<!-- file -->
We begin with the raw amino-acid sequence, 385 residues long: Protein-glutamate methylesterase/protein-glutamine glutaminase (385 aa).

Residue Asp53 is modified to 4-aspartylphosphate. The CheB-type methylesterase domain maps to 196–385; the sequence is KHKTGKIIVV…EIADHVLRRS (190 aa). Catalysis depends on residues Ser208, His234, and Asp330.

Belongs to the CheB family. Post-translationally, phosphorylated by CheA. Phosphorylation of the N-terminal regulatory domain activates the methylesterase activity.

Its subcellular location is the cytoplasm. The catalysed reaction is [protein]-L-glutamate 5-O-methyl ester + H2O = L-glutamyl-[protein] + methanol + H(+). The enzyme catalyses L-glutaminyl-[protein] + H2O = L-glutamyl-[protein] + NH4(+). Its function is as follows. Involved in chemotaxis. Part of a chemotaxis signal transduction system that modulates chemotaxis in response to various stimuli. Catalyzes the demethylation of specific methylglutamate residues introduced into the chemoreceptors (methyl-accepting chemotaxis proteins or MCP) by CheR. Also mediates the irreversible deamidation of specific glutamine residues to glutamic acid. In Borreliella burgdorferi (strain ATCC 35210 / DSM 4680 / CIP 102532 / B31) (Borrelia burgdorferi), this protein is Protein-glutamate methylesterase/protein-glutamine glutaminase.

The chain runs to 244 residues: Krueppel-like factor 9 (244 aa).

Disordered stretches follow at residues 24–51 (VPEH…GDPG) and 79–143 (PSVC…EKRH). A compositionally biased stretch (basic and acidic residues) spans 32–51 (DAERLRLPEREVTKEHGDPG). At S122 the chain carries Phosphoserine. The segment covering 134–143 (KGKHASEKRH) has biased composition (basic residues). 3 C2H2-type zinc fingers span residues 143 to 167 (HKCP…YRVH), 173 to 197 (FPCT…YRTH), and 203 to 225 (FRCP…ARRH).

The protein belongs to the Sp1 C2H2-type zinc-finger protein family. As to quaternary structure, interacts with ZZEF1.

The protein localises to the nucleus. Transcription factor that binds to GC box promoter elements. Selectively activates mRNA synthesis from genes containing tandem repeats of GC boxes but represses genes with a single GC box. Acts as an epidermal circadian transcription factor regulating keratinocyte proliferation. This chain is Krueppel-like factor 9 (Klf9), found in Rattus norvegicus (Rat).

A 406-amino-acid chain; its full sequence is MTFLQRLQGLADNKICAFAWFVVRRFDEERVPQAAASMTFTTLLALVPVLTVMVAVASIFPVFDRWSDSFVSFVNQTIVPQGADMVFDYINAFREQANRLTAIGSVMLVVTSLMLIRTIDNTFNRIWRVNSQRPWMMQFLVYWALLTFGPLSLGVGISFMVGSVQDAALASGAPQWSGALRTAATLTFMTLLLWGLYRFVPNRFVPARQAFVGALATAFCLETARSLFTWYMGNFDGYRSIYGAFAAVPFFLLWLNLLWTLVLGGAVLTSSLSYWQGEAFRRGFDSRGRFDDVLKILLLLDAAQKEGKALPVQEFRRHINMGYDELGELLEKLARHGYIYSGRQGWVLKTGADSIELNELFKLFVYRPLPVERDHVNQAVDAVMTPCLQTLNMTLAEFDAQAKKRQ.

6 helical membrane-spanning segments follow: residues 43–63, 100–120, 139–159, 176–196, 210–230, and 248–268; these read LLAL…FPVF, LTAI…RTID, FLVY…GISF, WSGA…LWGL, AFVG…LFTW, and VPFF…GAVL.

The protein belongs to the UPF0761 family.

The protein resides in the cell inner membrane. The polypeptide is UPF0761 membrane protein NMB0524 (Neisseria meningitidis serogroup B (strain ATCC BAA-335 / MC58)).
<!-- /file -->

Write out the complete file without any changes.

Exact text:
We begin with the raw amino-acid sequence, 385 residues long: Protein-glutamate methylesterase/protein-glutamine glutaminase (385 aa).

Residue Asp53 is modified to 4-aspartylphosphate. The CheB-type methylesterase domain maps to 196–385; the sequence is KHKTGKIIVV…EIADHVLRRS (190 aa). Catalysis depends on residues Ser208, His234, and Asp330.

Belongs to the CheB family. Post-translationally, phosphorylated by CheA. Phosphorylation of the N-terminal regulatory domain activates the methylesterase activity.

Its subcellular location is the cytoplasm. The catalysed reaction is [protein]-L-glutamate 5-O-methyl ester + H2O = L-glutamyl-[protein] + methanol + H(+). The enzyme catalyses L-glutaminyl-[protein] + H2O = L-glutamyl-[protein] + NH4(+). Its function is as follows. Involved in chemotaxis. Part of a chemotaxis signal transduction system that modulates chemotaxis in response to various stimuli. Catalyzes the demethylation of specific methylglutamate residues introduced into the chemoreceptors (methyl-accepting chemotaxis proteins or MCP) by CheR. Also mediates the irreversible deamidation of specific glutamine residues to glutamic acid. In Borreliella burgdorferi (strain ATCC 35210 / DSM 4680 / CIP 102532 / B31) (Borrelia burgdorferi), this protein is Protein-glutamate methylesterase/protein-glutamine glutaminase.

The chain runs to 244 residues: Krueppel-like factor 9 (244 aa).

Disordered stretches follow at residues 24–51 (VPEH…GDPG) and 79–143 (PSVC…EKRH). A compositionally biased stretch (basic and acidic residues) spans 32–51 (DAERLRLPEREVTKEHGDPG). At S122 the chain carries Phosphoserine. The segment covering 134–143 (KGKHASEKRH) has biased composition (basic residues). 3 C2H2-type zinc fingers span residues 143 to 167 (HKCP…YRVH), 173 to 197 (FPCT…YRTH), and 203 to 225 (FRCP…ARRH).

The protein belongs to the Sp1 C2H2-type zinc-finger protein family. As to quaternary structure, interacts with ZZEF1.

The protein localises to the nucleus. Transcription factor that binds to GC box promoter elements. Selectively activates mRNA synthesis from genes containing tandem repeats of GC boxes but represses genes with a single GC box. Acts as an epidermal circadian transcription factor regulating keratinocyte proliferation. This chain is Krueppel-like factor 9 (Klf9), found in Rattus norvegicus (Rat).

A 406-amino-acid chain; its full sequence is MTFLQRLQGLADNKICAFAWFVVRRFDEERVPQAAASMTFTTLLALVPVLTVMVAVASIFPVFDRWSDSFVSFVNQTIVPQGADMVFDYINAFREQANRLTAIGSVMLVVTSLMLIRTIDNTFNRIWRVNSQRPWMMQFLVYWALLTFGPLSLGVGISFMVGSVQDAALASGAPQWSGALRTAATLTFMTLLLWGLYRFVPNRFVPARQAFVGALATAFCLETARSLFTWYMGNFDGYRSIYGAFAAVPFFLLWLNLLWTLVLGGAVLTSSLSYWQGEAFRRGFDSRGRFDDVLKILLLLDAAQKEGKALPVQEFRRHINMGYDELGELLEKLARHGYIYSGRQGWVLKTGADSIELNELFKLFVYRPLPVERDHVNQAVDAVMTPCLQTLNMTLAEFDAQAKKRQ.

6 helical membrane-spanning segments follow: residues 43–63, 100–120, 139–159, 176–196, 210–230, and 248–268; these read LLAL…FPVF, LTAI…RTID, FLVY…GISF, WSGA…LWGL, AFVG…LFTW, and VPFF…GAVL.

The protein belongs to the UPF0761 family.

The protein resides in the cell inner membrane. The polypeptide is UPF0761 membrane protein NMB0524 (Neisseria meningitidis serogroup B (strain ATCC BAA-335 / MC58)).